Her father, John Levy, added: “The effect on my daughter is going to be there forever.”
Another plaintiff in the case, identified as J.J., wrote that frequent solitary confinement has caused him significant “trauma.”
“Being in solitary messes you up: you can’t sleep, you feel anxious, and the longer you are there the angrier it makes you feel,” 15-year-old J.J. said. “I mean, you try sleeping with the light on 24 hours a day, or having to distract yourself in a small, dirty, smelly space.”
Isolated from family and denied an education
Like many parents of Lincoln Hills and Copper Lake inmates, Levy and Davis have to drive for hundreds of miles every time they want to visit their daughter. While the prisons are located in a small town in the far north of the state, the vast majority of their population comes from Milwaukee , 215 miles away. Working parents are unable to afford to frequently make the trek from Milwaukee.
Studies conducted by the Department of Corrections in multiple states find that regular family visits dramatically reduce inmate’s chances of re-offending after they are released. They also greatly reduce the chances a juvenile inmate will act out and break rules while incarcerated.
Milwaukee County officials have petitioned the state to open a juvenile detention facility within the city to encourage more frequent family visits and an easier transition back into society for inmates. Governor Walker refused to include funding for an alternative facility in his 2017 budget.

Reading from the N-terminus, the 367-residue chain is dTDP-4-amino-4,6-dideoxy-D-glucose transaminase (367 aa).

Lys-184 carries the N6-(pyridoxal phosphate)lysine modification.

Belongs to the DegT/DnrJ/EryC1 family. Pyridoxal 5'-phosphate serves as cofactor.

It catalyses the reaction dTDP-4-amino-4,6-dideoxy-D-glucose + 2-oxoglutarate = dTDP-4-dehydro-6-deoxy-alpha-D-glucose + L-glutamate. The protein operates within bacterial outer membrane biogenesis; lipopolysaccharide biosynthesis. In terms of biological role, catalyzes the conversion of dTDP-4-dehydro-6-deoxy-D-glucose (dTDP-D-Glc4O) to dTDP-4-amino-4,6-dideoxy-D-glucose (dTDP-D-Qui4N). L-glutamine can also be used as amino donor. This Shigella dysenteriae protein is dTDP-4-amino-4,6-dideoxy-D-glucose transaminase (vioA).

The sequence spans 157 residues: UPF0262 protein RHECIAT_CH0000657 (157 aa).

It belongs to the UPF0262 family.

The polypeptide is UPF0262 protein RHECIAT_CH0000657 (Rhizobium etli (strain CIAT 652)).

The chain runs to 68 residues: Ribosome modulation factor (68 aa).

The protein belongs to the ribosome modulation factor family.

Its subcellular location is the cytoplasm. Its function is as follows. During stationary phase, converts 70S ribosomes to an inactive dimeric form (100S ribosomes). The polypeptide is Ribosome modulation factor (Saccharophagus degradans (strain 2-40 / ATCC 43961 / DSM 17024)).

“The effect on my daughter is going to be there forever.”
Lawyers for the American Civil Liberties Union and the Juvenile Law Center say the state’s practices violate the inmates’ “rights to substantive due process, as guaranteed by the Fourteenth Amendment to the U.S. Constitution, and their right to be free from cruel and unusual punishment, as guaranteed by the Eighth Amendment.”
In addition to documenting the unconstitutional torture of the teenagers, the lawsuit accuses the state of failing to educate the youth while they are incarcerated.
In the general population, the youth typically receive four to five hours of education Monday-Friday. In solitary confinement, Defendants’ pattern and practice is to reduce this educational programming to a single hour outside the cell with a teacher who comes to the segregation unit and meets with about three youth at a time. During this time, they may be locked to a desk in the classroom.
At any given time, the jail has between 15 and 20 percent of the teenagers in solitary confinement.
A previous probe of the prison found that staff was instructed to meet the required number of hours of education by showing the middle- and high-school-aged students Hollywood movies.
An ignored crisis festers